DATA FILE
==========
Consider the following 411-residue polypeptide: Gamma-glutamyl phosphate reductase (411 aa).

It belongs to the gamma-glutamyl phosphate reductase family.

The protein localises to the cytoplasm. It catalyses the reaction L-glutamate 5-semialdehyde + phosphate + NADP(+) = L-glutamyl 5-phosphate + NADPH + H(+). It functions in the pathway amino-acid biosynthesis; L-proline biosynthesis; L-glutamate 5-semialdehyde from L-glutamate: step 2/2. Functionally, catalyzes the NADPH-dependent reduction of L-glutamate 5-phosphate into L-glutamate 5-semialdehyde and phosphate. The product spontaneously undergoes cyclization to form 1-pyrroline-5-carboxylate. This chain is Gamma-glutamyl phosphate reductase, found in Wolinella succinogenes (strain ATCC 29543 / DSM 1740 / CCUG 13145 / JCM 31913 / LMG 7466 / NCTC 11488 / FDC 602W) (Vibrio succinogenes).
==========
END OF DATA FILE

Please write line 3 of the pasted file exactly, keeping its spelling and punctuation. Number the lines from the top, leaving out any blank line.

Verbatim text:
The protein localises to the cytoplasm. It catalyses the reaction L-glutamate 5-semialdehyde + phosphate + NADP(+) = L-glutamyl 5-phosphate + NADPH + H(+). It functions in the pathway amino-acid biosynthesis; L-proline biosynthesis; L-glutamate 5-semialdehyde from L-glutamate: step 2/2. Functionally, catalyzes the NADPH-dependent reduction of L-glutamate 5-phosphate into L-glutamate 5-semialdehyde and phosphate. The product spontaneously undergoes cyclization to form 1-pyrroline-5-carboxylate. This chain is Gamma-glutamyl phosphate reductase, found in Wolinella succinogenes (strain ATCC 29543 / DSM 1740 / CCUG 13145 / JCM 31913 / LMG 7466 / NCTC 11488 / FDC 602W) (Vibrio succinogenes).